While exacerbated of late, Australia’s engineering skills shortage is far from a new problem. We need to act now before it’s too late.
When given the chance to speak at the Women in Engineering Summit 2022 last week, I chose to address one of the greatest challenges currently facing engineering in Australia – the staggering shortage of engineers.
While Australia as a whole has been beset by one of the worst skills shortages in recent history, the engineering sector has been hit particularly hard, with a 41% increase in engineering vacancies over the last 12 months.
Given our industry has significant numbers of overseas-born engineers, the closure of Australia’s borders during COVID-19 played a major role in the engineering skills deficit.
But, with a lack of support for skilled migrants once they arrive in Australia to help them find an engineering role, a declining interest in STEM studies and pervasive cultural issues in some sectors, the root of the problem goes much deeper.
Challenges in the classroom
Demand for engineers across most sectors is rapidly growing, but our research indicates that Australia’s population growth has exceeded the growth of supply of domestically trained engineers.
The STEM decline begins in our schools, as indicated by steady decline in the numbers of Australian school students studying intermediate and advanced-level maths in 2020.
It also doesn’t help that year 7 to 9 mathematics is largely taught by out-of-field teachers, and less than 40% of the students undertaking higher mathematics are female.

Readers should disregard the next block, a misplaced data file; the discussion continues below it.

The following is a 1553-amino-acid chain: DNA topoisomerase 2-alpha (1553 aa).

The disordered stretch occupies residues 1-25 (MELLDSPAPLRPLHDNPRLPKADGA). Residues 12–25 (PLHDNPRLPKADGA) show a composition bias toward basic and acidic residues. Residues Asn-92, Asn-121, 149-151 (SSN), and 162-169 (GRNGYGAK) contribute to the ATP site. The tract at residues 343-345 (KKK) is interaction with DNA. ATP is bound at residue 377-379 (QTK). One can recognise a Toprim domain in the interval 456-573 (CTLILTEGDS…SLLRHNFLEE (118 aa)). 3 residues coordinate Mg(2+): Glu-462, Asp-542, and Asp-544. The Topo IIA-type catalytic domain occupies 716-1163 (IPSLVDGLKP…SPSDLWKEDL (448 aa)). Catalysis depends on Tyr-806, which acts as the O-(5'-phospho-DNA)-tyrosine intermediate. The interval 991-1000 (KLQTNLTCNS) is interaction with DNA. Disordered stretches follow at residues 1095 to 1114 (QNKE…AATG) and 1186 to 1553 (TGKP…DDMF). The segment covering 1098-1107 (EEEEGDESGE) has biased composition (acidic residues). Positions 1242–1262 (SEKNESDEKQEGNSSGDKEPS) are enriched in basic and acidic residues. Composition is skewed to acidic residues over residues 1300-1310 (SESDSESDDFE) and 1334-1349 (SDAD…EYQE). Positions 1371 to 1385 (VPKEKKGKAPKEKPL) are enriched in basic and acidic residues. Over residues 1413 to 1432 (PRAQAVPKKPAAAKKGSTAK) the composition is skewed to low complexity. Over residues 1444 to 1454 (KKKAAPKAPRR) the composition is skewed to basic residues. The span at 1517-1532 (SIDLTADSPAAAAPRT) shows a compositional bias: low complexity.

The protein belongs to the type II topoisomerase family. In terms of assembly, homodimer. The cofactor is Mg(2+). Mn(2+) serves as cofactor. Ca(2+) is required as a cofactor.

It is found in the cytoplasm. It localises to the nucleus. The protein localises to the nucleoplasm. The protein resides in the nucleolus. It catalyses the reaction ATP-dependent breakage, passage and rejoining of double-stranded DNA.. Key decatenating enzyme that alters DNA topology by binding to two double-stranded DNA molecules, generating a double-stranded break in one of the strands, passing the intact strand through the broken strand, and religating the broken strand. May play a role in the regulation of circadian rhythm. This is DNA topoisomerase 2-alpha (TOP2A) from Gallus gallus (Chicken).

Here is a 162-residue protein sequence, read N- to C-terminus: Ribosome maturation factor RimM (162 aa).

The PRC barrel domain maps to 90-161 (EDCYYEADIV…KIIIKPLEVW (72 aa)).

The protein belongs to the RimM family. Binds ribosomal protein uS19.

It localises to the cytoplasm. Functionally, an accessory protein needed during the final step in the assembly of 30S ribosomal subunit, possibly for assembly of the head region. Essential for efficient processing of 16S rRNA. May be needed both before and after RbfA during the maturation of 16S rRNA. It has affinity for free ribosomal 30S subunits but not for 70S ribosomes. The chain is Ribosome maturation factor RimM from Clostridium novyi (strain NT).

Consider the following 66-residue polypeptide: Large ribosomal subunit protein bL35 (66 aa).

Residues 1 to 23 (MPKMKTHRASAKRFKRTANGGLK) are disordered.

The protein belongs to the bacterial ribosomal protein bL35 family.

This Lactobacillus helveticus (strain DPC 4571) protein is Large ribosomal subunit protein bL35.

These issues flow onto tertiary education, with Australia recording the second-lowest number of engineering graduates compared to other disciplines among Organisation for Economic Co-operation and Development countries.
Of those who do undertake an engineering degree, around half stay the course, with many taking longer than four years to complete their studies.
Only a fraction of engineering students are female (16%), with even less going on to join the engineering workforce.
With the vast majority of our female engineers being overseas-born, we are simply not doing enough to engage women in the profession.
An issue of visibility
One of the key reasons women don’t chose engineering to begin with is a lack of awareness around what engineering is and what engineers do.
According to our recent 2022 Women in Engineering Research, when women do pursue engineering, most (80%) find their work dynamic and impactful, and agree that they bring a unique perspective to the table.
But despite this fulfilment in their work, the profession is losing women due to deep-seated cultural issues including lack of visibility, limited career opportunities, bullying and harassment.
It is little wonder why female engineers don’t seem to believe they deserve their success, with rates of imposter syndrome among this group far exceeding that of men in the profession or women in other fields.
Systemic problems preventing integration
Even before COVID-19 struck, there were several significant roadblocks preventing skilled migrants from entering the engineering profession.
With only 40% of skilled migrant engineers in Australia working in an engineering role, reduced immigration is just a small part of the problem.